Friday, July 22, 2011

NewFest Films: Rights, Wrongs and Other Stories

Harmony Santana, Esai Morales and Judy Reyes in "Gun Hill Road." Photo by Mykwain Gainey.

OUT and proud about his support of LGBT rights long before it was politic was Massachusetts State Representative Byron Rushing, a heterosexual.

In “Marriage Equality: Byron Rushing and the Fight for Fairness,” Thomas Allen Harris focuses his lens on this part of BR’s story, including his sponsorship of the Bay State’s gay rights bill.

The documentary is one of the entries getting lots of buzz today, the first full day of NewFest and just days before nonheterosexuals can legally wed in New York. The festival opened last night with David Weissman’s “We Were Here,” chronicling the stories and reminisces of five who were in Frisco in the ’70s when it was the center of the gay universe. NewFest closes on 28 July.

The 23-year-old NewFest: NY’s Premier LGBT Film Festival, one of the largest and most prestigious niche film festivals in the world, provides a platform for films that address issues and experiences that have relevance to and resonance for the LGBT communities.

It’s been more than two decades, but NewFest does not have near the name recognition or profile of, say, the Tribeca Film Festival or the New York Film Festival or any other major film festival. Is it simply because of those four letters – LGBT (Lesbian Gay Bi-sexual Transgender)?

What to expect from an LGBT film festival, then? Boy-on-boy sex, girl-on-girl sex, bullying, gay hate-mongering, closeted types? Sure, why not. But there’s so much more. Naturally, the LGBT among us are only different in that they are nonheterosexual in a largely heterosexual wider world. Otherwise, they laugh, cry, love, bleed, think, eat, drink, pray and try to bury their problems.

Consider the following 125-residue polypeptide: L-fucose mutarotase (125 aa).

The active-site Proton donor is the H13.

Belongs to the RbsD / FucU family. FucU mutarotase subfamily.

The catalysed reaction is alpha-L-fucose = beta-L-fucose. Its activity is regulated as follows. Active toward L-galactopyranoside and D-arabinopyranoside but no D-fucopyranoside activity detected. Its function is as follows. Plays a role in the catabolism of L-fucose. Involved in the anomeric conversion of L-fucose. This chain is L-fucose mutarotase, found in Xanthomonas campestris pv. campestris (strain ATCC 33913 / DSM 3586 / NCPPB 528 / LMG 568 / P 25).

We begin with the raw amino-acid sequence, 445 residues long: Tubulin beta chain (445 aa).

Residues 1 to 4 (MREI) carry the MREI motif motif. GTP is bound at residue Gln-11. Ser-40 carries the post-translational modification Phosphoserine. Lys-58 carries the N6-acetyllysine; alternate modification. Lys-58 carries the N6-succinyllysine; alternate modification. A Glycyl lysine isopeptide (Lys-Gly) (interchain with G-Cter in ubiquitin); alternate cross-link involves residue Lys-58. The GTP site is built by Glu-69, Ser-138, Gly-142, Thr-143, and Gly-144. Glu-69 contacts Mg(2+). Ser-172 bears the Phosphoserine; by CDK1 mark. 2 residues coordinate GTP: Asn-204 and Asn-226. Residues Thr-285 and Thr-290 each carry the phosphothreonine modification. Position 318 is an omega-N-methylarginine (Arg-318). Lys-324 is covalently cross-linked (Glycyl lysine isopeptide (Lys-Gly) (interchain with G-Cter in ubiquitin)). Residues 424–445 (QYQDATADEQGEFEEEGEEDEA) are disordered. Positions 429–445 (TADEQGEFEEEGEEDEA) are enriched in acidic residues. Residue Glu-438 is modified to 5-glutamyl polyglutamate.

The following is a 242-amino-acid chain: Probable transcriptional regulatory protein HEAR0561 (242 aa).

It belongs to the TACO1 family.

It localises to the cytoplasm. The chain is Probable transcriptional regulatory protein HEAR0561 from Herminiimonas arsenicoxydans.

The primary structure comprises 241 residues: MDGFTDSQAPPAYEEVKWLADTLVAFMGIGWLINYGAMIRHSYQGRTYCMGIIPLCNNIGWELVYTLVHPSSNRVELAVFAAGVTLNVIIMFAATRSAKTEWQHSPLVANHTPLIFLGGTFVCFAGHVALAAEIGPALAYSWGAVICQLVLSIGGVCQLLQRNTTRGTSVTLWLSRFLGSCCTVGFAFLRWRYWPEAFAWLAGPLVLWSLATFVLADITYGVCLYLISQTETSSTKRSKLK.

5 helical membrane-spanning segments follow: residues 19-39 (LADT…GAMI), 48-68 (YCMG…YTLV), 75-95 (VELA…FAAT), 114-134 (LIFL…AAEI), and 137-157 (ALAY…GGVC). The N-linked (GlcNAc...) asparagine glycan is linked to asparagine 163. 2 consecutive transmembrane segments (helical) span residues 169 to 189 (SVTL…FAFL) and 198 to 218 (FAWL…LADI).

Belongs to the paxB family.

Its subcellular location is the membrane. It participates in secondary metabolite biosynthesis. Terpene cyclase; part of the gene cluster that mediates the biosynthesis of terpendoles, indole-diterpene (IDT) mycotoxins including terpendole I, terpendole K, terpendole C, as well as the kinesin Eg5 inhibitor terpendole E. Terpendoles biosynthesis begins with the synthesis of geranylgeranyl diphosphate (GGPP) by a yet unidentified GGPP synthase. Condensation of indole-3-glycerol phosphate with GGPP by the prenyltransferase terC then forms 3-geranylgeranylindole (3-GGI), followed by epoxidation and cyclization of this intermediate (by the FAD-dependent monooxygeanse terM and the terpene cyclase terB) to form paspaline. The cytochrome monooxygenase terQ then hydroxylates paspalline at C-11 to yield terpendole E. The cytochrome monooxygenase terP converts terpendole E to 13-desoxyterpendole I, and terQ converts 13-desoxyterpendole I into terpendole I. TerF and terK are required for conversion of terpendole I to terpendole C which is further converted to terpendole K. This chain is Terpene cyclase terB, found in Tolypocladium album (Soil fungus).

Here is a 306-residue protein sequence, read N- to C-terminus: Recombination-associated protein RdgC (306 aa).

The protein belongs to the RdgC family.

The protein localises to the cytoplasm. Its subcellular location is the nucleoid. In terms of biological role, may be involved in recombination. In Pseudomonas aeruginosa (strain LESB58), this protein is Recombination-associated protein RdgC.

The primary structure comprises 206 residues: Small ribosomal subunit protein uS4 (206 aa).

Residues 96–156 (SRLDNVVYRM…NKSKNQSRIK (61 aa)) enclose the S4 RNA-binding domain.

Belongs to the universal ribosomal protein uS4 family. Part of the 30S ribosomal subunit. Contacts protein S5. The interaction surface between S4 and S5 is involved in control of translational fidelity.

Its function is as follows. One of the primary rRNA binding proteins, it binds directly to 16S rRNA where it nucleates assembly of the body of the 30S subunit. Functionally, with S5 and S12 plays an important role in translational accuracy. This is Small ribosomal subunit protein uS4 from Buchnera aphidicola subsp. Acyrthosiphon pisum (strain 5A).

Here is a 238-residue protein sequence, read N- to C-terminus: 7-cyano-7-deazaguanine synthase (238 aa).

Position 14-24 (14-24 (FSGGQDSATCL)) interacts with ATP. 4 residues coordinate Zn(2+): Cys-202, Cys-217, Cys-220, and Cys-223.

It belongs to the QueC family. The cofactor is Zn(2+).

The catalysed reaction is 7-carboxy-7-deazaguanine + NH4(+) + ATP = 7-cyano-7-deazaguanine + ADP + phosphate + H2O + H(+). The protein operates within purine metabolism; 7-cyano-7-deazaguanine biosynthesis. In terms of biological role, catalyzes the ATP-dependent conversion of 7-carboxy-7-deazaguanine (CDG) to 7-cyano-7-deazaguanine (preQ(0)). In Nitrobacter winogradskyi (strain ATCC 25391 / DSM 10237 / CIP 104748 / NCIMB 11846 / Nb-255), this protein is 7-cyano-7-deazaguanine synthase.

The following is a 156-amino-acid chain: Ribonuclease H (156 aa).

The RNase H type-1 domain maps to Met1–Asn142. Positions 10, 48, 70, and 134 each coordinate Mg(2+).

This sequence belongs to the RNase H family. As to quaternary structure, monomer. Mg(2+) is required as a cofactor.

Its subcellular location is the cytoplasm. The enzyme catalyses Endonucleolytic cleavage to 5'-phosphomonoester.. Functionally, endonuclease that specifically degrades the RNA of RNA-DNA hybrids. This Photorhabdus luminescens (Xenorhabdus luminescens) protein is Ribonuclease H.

Out, about and proud are members of Mumbai's LGBT community in "365 Without 377."

The latter is the case when a drug addict in Laura Neri’s “Kill the Habit” (premiering Monday) does so to her dealer. But what to do with the body? She enlists the aid of her best friend and even has an ally in the dead man’s wife.

Another secret wants burying in “The Seminarian” (Saturday). Joshua Lim directs an all-too familiar tale of a man struggling through Seminary school instead of bucking up and admitting his true sexual preferences.

Also screening at NewFest Saturday is “365 Without 377,” one of the very few films addressing transgender issues. Transgenders often feel like stepchildren in the LGBT movement. Their issues don’t garner near the attention as their lesbian and gay comrades. Of course, part of the reason is that the transgender community has been less organized, vocal, visible and activist. That is changing, but for the moment – it is what it is.

Mark Cirillo and Eric Parker Bingham in "The Seminarian." Photo from “The Seminarian” Facebook page.

Adele Tulli’s documentary peers into nonheterosexual Mumbai through three from the city’s transgender community. It also pays homage to that first year that the colonial-era anti-sodomy statute, Section 377 of the British Penal Code, was struck from the law books in India.

One shudders to think what a film festival would be without shorts? NewFest has four under four different rubrics, including two that premiere today: Lady Bits (female themes) and “Boys In (And Out) of Love” (male themes).

Like any other film festival, NewFest offers its share of flicks making the circuit. At least three also played at Tribeca: “Carol Channing: Larger Than Life,” (Sunday) “The Perfect Family (Saturday) and The Ballad of Genesis & Lady Jaye (Sunday).

NewFest closes with “Gun Hill Road” from writer-director Rashaad Ernesto Green. A sensation at the Sundance Film Festival, the film addresses an issue that is generally known but rarely discussed or understood in the mainstream of any medium: Latino machismo. Enrique Rodriguez (Esai Morales of “NYPD Blue”) returns home after two years in the big house to a changed family. The biggest change is in his son, Michael (Harmony Santana), who has morphed into Vanessa. Papi is having none of it and sets out to make a real Nuyorican man out of his son.

Visit to learn more about NewFest: NY’s Premier LGBT Film Festival, including screenings, venues, videos and tickets.

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